Atmospheric humidity and Its Different Types

Atmospheric humidity Water is always present in the atmosphere in the form of invisible water vapour, normally known as humidity of the air. When the atmosphere contains the maximum possible amount of water vapour it is said to be saturated at the particular temperature and pressure. Any increase in temperature, water remaining constant, will make the air unsaturated. In unsaturated condition, the water vapour content of air is usually expressed as relative humidity, which is the ratio between the actual humidity present and the saturation humidity possible at that temperature.

The relative humidity of a place, is being affected by temperature and pressure. It is also affected by wind, exposure to radiation, vegetation and water content of the soil. The evaporation of water from plants or a body of water is directly dependent on the relative humidity of the atmosphere.

Humidity: The terminology related to humidity and concerned with gaseous form of water i.e., water vapour, several expression of the amount of water vapour in the air is used.

Absolute humidity: It denotes the actual mass of water vapour in given volume of air. It may be expressed as the number of grams of water vapour in a cubic meter of moist air or mass of water vapour per unit volume of air.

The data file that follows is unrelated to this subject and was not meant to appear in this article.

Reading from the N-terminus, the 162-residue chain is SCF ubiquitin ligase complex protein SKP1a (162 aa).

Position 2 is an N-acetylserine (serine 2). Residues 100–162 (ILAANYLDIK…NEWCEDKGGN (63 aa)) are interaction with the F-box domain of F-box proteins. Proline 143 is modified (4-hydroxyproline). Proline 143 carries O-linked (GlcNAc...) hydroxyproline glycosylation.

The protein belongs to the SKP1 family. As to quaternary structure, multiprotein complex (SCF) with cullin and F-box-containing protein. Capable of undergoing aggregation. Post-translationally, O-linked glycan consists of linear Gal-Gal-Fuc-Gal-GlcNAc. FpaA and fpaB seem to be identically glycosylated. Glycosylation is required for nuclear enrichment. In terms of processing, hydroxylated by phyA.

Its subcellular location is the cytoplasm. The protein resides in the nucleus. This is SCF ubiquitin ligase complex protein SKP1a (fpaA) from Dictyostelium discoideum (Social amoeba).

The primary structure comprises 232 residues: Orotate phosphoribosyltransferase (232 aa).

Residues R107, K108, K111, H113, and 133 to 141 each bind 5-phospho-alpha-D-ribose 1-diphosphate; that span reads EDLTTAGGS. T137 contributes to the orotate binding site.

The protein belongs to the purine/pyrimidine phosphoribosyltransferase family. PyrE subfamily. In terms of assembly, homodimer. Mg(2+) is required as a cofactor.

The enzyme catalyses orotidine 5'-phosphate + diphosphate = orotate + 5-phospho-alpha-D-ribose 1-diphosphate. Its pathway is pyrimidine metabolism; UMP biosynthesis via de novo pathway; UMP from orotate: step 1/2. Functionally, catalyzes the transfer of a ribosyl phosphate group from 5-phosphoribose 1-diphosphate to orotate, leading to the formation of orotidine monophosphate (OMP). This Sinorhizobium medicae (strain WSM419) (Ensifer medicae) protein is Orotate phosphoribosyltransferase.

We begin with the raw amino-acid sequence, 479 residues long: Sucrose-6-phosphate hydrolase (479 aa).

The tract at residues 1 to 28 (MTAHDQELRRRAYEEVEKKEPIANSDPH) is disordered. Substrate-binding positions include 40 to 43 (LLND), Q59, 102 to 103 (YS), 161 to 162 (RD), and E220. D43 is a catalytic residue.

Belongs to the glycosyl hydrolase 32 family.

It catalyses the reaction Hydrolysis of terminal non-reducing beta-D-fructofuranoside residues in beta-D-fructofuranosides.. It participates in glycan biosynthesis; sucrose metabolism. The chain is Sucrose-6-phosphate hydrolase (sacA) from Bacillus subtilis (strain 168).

Specific humidity: It is defined as the moisture content of moist air as determined by the ratio of the mass of water vapour to the mass of moist air in which the mass of water vapour is contained.

Relative humidity: Relative humidity is a common parameter for expressing water vapour content of the air. It is the percentage of water vapour present in the air in comparison with saturated condition at a given temperature and pressure.

Mixing ratio: The mass of water vapour per unit mass of dry air is a convenient parameter to express the relative composition of the mixture. It is defined as the ratio of the mass of water vapour to the mass of dry air with which the water vapour is associated.

Dew point: The temperature at which saturation occurs in a given mass of air. The dew point temperature is often compared with the temperature of free air and also used to predict the occurrence of fog, dew, frost or precipitation.

Vapour pressure: This is the amount of partial pressure created by water vapour in the air expressed in the units of millibar (or) inches of mercury. Evapotranspiration of crop plants increases with temperature but decreases with high relative humidity affecting the quantity of irrigation water.

Moist air favours the growth of many fungi and bacteria and these affect seriously the crop. The blight diseases of potato and tea are common examples of diseases spread under moist weather. Similarly many kinds of insect parasites such as aphids and jassids thrive well moist conditions.

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